I finally got some time to spend exploring all the goodness that the Files app brings to the phone. As you can see from the screenshot below, we can now access the various types of files we store on a phone in a way that is similar to a File Explorer. Instead of opening up the Office Hub to browse and share the Excel, PowerPoint, Word and other files that are stored there, we can find them via the Files app in the Documents folder; Music and audio files are stored in the Music folder, Photos and Videos are stored in the Pictures folder, etc. The Files app also gives us access to a Downloads folder and a Ringtones folder.
OneDrive is Microsoft’s cloud-based data repository and every Microsoft account includes a minimum of 15 GB of free OneDrive space. You can manually upload files to your OneDrive space or you can install Microsoft’s OneDrive app on your Mac, Windows computer, laptop, tablet or phone and sync files between your online OneDrive space and all your devices (there are compatible apps for Windows-, Android- and iOS-based devices).
Your OneDrive space can be your own private data repository or you can use it to collaborate with your friends, family members, clubs, groups, coworkers, or customers by sharing your OneDrive folders and files with other people. When you share folders or files with others, you also set permissions that define how the shared files can be accessed by others. You can grant permission to others to only view the files or you can grant permission to view and edit the files.
Enabling two step verification on your Microsoft Account creates a password recovery code that you’ll need to use if you ever need to recover your Microsoft Account password. Enabling two step verification on your account will also require you to change the password that you use on your phone to a unique security code, also referred to as an app password. You will no longer be able to use the password that you use to log into your account on a computer as the password on your phone (or some of your other devices).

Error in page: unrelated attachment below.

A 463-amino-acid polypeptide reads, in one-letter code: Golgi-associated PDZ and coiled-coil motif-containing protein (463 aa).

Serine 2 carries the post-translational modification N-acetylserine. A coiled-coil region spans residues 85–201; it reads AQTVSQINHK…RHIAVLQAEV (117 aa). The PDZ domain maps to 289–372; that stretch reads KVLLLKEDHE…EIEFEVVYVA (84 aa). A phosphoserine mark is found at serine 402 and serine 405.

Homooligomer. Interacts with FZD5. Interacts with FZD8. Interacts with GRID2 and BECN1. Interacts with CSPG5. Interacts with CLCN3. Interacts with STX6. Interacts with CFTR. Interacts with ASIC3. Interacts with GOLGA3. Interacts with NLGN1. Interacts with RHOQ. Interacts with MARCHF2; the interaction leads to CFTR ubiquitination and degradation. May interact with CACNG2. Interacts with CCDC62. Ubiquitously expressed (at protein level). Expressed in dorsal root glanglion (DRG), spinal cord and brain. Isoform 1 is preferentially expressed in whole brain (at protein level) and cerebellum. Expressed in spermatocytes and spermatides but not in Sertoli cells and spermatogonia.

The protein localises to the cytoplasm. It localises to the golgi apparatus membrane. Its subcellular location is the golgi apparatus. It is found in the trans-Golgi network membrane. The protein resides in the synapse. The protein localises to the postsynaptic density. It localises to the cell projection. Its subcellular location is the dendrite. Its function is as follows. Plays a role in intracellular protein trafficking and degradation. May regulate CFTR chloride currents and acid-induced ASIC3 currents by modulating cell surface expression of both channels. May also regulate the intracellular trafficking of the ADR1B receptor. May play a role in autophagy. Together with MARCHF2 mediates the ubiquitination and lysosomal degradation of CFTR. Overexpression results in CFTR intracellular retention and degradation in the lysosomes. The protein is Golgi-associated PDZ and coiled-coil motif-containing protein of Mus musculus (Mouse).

Using a different Microsoft account on a Windows Phone is not desirable for the following reasons:
The only way to switch to a different Microsoft Account on a Windows Phone is by hard resetting the phone and setting it up again under the different Microsoft Account. A hard reset wipes all your user files and data from the phone, including:
All Contacts and related contact history
All Calendar items
Any paid or free apps
Sent & received email
Any PDF files that are stored on the phone
All Office-related documents that are stored on the phone
Pictures (camera roll and albums)
All user-defined accounts & settings (email accounts, wifi settings, bluetooth connections
Much of this data is synced between the phone and its related Microsoft Account, so a hard reset won’t permanently delete it since the data is stored on the Microsoft Account. But setting a phone up under a different Microsoft account means you:
Your Microsoft Account is essentially your personal key that opens the door to a myriad of Microsoft’s connected services.
When you create a username and login to gain access to any of Microsoft websites, forums or internet marketplaces, such as the Microsoft Community Answers forum or the Windows Marketplace, you have just created a Microsoft account, and that Microsoft account login & password opens up your computer’s and phone’s access to these connected services.
I’m not going to try to describe all the ins and outs of a Microsoft account in this article – that would take a book! No, the best I can hope to do in this article is leave you with a basic understanding of what a Microsoft account is and why you need one to get the most from your Windows Phone. Of course, you can use the phone without setting up a Microsoft Account on it, but to get the best functionality out of your phone you’ll need to set up a Microsoft Account on it to take advantage of all these connected services.